New water prices exposes metering flaws

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New water prices exposes metering design flaws

The Independent Pricing and Regulatory Tribunal (IPART) NSW handed down their new pricing structure for water charges in NSW to start from 1 October 2021 with the review adding salt into the wounds of irrigators slammed with high prices, that the metering reform policy established by the NSW Government in 2019, is not meeting its promised objectives.

“We’ve been watching the train-wreck that is the implementation and administration of the NSW metering policy and working on solutions, to iron out barriers to compliance[1]” said Mrs Lowien.

“Detail in the attachments of the IPART review has highlighted the policy is also failing to meet expected efficiency or cost savings too” she said.

“IPART has had to blend metering administration charges because it was going to be more expensive for customers to have telemetry option that automatically sends metering data into the Government’s new custom-built system, rather than having staff visit metering sites to read a meter, up to four times a year as they do now” she said.

“This is despite during the consultation on metering rules, telemetry was encouraged by the Department on-top of the National Metering Standards, with promises by them it would be cheaper in the long run and good for water users” she said.

“IPART has blown this assumption out of the water” said Mrs Lowien.

“Having telemetry isn’t cheaper and isn’t providing any benefits to water users because the system isn’t working properly as it isn’t even integrated with any customer interface, the ordering system or river management” she said.

“IPART’s analysis indicates that metering administration can only get cheaper for water users when more than 25% of extra customers voluntarily opt in with a maximum discount of $37 per site available when another 75% voluntarily take it up.”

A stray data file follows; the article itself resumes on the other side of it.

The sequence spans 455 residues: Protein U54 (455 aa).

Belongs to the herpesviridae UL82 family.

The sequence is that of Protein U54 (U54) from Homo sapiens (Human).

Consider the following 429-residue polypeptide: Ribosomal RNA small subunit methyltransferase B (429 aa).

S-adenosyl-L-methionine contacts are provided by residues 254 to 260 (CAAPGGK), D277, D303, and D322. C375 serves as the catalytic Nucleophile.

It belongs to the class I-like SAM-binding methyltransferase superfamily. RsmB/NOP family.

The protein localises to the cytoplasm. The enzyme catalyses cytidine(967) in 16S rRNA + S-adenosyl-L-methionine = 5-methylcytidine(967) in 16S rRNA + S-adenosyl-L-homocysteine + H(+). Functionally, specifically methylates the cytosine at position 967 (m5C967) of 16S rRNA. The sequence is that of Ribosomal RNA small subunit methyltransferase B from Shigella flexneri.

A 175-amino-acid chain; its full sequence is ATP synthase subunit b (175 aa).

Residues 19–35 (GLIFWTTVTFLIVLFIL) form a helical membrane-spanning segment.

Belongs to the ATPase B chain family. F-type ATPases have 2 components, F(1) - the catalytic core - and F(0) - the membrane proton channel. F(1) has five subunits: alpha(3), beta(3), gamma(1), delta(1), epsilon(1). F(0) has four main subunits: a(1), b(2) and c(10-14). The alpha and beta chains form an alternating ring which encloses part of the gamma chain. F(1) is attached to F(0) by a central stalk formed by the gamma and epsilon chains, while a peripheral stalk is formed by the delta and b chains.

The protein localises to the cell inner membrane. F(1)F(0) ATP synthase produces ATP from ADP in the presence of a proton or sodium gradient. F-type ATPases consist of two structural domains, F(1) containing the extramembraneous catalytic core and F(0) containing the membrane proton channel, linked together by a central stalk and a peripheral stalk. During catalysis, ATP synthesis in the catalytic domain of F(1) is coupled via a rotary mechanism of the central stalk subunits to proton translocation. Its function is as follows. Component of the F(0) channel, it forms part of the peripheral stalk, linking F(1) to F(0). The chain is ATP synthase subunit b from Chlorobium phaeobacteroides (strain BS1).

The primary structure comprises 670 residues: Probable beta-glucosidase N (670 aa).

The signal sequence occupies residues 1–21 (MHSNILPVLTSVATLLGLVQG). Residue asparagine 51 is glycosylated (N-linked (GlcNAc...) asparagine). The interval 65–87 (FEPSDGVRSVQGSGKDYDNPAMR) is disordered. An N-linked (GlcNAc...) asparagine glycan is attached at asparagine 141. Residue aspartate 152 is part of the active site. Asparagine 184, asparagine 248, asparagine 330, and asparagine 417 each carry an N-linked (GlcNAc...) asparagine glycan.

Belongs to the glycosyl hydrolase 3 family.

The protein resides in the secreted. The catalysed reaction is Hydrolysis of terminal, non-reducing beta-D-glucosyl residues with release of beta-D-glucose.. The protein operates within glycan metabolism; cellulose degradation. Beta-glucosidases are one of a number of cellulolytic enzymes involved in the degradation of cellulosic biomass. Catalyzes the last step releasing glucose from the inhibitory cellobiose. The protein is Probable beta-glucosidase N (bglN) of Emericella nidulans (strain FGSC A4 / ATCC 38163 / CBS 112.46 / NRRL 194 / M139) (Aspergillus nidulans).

“Even with the government promised rebate, why would someone want to voluntarily add extra technology for more than $1000-$1500 to maybe save up to $37 down the track” said Mrs Lowien. 

“We do not see voluntary update as an option for water users, there are no benefits given how the system has been set up and it’s not even working properly”.

“We also do not consider IPART’s assumptions on the break-even point – where telemetry starts to be marginally cheaper – because the accuracy of the Government database and the assumptions regarding metering requirements has been questioned following the first round of metering deadlines” she said.

Chart 1 - Breakdown of all sites.   Chart 2 - Breakdown of active sites.

“From compliance reporting by the Natural Resources Access Regulator (displayed above), we know there were 1126 sites[2] that needed to meet the first deadline (Chart 1), yet about a third of these sites were no longer considered in-scope, these are now unlikely to need telemetry.  A further third of these sites, NRAR could not contact because the database is so out of date and the status remains unaccounted”. 

“NRAR determined the active status of 346 sites (Chart 2) and there are a 32% of these sites that are on a pathway to full compliance but have not connected telemetry, some of which cannot because the Government hasn’t approved compatible devices.[3]

“Clearly there are gaps in the administration, but IPART have ignored this in their assumptions. Even after accepting prices are sensitive to uptake and issues of data integrity being raised in submissions like our own” she said.

"At this stage, without an improved set of realistic assumptions and a greater suite of approved devices, we do not see the break-even point will ever be realised”.

“That means, non-telemetry users will have to pay more for their usual service, effectively subsiding the reform.”
“The targeted efficiency savings of the agencies are unlikely to materialise, which will continue to drive up water prices in later determinations” said Mrs Lowien.

“The Government telemetry system is a complete farce, it’s not integrated properly within Government systems, water users cannot connect or utilise the data easily and now, IPART have also exposed there’s no financial savings or benefits either” she said.

“It’s time Government realises their assumptions are not holding water, the reforms is failing as a result and its costing water users everywhere” she said.

[1] Document in the comprehensive barriers to compliance document by NSWIC

[2] April 2021 media statement  

[3] NRAR in July 2021 reported 76 sites out of 346 reported were on a pathway to compliance but have not yet connected telemetry via    

Media Contact : Zara Lowien

For background reports from IPART see:

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